MS and the Fatigue Factor
by Pamela Martin
I am often reminded of the time I set out for what was to be a short walk. Struggling with an armload of groceries, I was in a hurry to get home. Unfortunately, I came upon construction debris in the road, and was forced to take a detour around the mess.
As fate would have it, the path I chose was deceptively circuitous. As one road led way to another, I discovered that I was going in circles. My legs grew weary and the load heavier as I continued through the winding course. By the time I stumbled home, I was completely and deathly exhausted. In short, I used much more energy navigating through the twisting and zigzagging course than if I’d been able to use the more direct approach.
My experience is illustrative of the process at work in MS. Myelin-damaged roadblocks force the communication mechanisms of the brain to take less effective, and roundabout routes. This inefficient detour can result in a burdensome fatigue for the person with MS, both physically and mentally.
When asked about MS-specific fatigue, many sufferers anecdotally describe it as "bone-tired" or a "wearing a suit of armor" feeling. It differs from normal fatigue in that there is generally no easy correlation between the amount of energy expended and the severity of the weariness. You would expect someone who just scaled Mt. Olympus to feel extremely exhausted. You would not expect that same level of exhaustion from someone who merely cooked a simple dinner. Yet, the problem is not simply an amplification of normal fatigue. There are many more nuances involved in this symptom.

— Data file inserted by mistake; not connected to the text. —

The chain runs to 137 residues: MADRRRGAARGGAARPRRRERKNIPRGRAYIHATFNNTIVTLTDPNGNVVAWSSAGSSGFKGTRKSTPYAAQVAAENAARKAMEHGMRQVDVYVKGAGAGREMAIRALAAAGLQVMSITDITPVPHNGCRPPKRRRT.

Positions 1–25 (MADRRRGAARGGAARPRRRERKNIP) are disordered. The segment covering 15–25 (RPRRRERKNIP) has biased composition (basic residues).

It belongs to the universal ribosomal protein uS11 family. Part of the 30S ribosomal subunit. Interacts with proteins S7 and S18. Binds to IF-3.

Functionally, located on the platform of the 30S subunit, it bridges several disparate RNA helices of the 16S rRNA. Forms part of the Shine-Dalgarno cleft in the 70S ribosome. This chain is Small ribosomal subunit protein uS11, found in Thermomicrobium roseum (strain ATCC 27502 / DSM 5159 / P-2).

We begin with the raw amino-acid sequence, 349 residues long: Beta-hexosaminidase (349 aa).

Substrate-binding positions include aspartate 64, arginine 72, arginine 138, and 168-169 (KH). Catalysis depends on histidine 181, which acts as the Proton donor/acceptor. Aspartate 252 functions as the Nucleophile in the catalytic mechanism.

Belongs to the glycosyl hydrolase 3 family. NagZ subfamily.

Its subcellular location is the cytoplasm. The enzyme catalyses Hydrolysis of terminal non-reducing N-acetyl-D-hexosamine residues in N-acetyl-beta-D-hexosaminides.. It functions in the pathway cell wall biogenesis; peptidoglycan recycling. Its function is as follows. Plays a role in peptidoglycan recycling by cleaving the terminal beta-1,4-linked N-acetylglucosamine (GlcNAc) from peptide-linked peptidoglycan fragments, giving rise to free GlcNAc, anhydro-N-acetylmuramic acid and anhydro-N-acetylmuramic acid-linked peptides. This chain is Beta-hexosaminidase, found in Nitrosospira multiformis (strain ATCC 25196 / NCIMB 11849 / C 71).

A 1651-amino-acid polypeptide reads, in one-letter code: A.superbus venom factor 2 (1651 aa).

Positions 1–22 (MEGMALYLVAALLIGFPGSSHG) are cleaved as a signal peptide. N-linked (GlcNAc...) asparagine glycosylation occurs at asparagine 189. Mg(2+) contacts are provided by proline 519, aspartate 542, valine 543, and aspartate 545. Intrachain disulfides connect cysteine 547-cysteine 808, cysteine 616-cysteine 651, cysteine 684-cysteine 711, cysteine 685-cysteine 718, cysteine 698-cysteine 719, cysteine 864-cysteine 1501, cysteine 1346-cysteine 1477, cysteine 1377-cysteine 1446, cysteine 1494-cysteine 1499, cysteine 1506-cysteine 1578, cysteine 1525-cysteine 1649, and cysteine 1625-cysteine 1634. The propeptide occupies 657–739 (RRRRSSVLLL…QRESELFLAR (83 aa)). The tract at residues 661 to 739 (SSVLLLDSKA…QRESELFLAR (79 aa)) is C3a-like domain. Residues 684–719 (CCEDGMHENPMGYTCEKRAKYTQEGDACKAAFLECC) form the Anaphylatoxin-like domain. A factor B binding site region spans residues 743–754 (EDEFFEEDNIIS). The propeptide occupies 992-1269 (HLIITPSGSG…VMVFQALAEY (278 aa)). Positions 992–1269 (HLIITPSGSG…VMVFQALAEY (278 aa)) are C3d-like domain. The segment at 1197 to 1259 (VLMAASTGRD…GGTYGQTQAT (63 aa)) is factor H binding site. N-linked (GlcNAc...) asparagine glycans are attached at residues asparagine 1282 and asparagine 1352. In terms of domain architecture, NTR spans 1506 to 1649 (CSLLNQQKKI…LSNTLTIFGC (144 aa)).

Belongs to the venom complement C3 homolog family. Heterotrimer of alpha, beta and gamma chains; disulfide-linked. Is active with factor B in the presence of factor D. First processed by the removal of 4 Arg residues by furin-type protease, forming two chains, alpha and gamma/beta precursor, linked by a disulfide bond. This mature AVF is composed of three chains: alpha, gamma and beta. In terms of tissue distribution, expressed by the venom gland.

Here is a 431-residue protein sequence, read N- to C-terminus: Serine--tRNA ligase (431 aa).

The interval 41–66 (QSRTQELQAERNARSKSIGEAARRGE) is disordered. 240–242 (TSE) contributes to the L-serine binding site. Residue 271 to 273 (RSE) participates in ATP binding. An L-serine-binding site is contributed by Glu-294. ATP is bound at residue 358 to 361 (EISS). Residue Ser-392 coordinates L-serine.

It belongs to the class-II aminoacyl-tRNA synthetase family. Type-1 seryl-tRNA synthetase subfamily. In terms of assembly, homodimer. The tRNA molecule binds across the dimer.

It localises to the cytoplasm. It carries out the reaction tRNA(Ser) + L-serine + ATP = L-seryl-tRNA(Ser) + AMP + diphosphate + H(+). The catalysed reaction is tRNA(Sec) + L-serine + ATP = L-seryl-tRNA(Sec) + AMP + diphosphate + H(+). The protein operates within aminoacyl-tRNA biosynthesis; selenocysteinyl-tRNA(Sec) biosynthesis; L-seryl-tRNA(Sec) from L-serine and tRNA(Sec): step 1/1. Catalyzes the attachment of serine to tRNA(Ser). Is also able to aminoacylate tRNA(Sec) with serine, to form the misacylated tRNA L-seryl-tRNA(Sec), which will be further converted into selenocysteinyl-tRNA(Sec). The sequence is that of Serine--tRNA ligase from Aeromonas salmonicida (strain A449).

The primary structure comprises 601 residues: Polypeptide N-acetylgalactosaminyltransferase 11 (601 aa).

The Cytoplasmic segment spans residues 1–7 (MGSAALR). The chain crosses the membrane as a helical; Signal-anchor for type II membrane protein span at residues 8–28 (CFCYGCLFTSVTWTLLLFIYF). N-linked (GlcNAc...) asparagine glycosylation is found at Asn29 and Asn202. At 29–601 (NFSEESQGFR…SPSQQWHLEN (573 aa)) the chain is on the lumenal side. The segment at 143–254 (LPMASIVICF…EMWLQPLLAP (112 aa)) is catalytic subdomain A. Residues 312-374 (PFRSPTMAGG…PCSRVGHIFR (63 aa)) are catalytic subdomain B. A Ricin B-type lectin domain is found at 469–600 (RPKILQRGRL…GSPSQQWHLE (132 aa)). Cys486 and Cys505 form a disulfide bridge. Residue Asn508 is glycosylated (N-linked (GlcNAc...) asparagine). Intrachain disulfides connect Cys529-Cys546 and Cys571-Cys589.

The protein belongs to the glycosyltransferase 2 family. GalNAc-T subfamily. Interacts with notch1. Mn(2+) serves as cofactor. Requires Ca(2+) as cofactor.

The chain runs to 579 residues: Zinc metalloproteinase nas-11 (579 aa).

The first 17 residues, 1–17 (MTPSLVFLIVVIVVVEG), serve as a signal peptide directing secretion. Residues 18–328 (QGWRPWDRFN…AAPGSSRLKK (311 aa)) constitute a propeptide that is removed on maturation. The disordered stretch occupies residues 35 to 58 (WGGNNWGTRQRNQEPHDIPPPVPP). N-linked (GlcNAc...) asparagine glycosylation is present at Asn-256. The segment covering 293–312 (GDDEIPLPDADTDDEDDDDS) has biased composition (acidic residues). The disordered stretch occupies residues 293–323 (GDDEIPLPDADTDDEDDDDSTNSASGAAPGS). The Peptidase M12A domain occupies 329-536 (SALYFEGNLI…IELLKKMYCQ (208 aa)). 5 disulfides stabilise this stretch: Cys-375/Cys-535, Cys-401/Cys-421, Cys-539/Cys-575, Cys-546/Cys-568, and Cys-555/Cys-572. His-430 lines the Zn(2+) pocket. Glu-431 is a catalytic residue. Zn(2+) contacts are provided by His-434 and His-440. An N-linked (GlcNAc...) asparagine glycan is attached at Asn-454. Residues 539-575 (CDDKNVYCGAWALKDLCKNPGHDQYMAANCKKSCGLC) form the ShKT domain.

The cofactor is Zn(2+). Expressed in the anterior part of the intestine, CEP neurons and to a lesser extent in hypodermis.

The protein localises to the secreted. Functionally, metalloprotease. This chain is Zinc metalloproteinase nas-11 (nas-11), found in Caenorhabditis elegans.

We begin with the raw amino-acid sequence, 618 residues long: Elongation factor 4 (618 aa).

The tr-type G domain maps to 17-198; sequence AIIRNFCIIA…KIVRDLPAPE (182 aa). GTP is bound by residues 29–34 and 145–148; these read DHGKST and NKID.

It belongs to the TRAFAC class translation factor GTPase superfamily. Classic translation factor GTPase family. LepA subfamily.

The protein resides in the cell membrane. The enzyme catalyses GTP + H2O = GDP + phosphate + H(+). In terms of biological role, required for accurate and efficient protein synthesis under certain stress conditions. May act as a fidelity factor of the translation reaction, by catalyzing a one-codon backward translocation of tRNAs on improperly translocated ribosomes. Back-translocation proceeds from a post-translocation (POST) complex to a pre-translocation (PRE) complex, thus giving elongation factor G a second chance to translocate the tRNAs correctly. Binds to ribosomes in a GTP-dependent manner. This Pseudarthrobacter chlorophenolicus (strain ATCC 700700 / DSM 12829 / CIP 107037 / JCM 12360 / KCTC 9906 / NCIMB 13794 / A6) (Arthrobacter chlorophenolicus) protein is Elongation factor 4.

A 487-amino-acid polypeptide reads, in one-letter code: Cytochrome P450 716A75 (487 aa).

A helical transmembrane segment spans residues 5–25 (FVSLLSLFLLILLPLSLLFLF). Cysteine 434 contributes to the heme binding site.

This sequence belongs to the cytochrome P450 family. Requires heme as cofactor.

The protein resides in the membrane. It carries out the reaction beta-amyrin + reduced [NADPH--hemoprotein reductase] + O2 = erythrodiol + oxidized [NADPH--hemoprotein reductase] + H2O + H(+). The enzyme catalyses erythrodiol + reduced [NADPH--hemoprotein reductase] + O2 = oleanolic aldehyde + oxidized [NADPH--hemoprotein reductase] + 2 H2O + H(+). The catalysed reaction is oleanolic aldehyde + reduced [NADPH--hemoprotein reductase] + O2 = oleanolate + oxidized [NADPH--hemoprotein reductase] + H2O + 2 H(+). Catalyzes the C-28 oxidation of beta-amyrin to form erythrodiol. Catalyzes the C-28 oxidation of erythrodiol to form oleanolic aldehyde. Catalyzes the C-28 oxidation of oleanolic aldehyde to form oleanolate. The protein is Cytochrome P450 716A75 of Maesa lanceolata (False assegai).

MS fatigue is often variable, sometimes unrelenting, and generally appears regardless of the amount of sleep the patient gets. Some patients find that although they regularly get a full night’s sleep, they awaken in the morning unrefreshed. Many require a scheduled nap in the afternoon when the fatigue is at its worst levels. For me, I have found no connection between the total rest I get, and the way I feel at any given moment. There have been times where I have gotten plenty of sleep the night before, but spent the next day in a zombie-like stupor, where even the simplest task requires a superhuman effort. On the other hand, there have been times where I made it through an unusually busy day, yet felt no ill effects for several days.
Not only does MS fatigue drain a patient physically, but it can also cause mental distress. Remember the child’s game of trying to pat your head and rub your stomach at the same time? It was hard to concentrate on both tasks at the same time, so ultimately, you ended up not doing either chore very well. Many people with MS can relate to that feeling of being mentally overwhelmed. Often, the dysfunctional nervous system is working overtime, processing the enormous sensory data that we experience daily. Because the process is disrupted and inefficient, it may be difficult to hold a conversation and listen to background music at the same time. Or someone may find it impossible to drive at night because the array of lights and sounds are disconcerting. Similarly, I was once struck dumb and unable to answer a store clerk who simply asked me for my telephone number. Because my senses were already overloaded from the shopping experience, my brain simply shut down when faced with a simple question. At that moment I was just mentally worn out.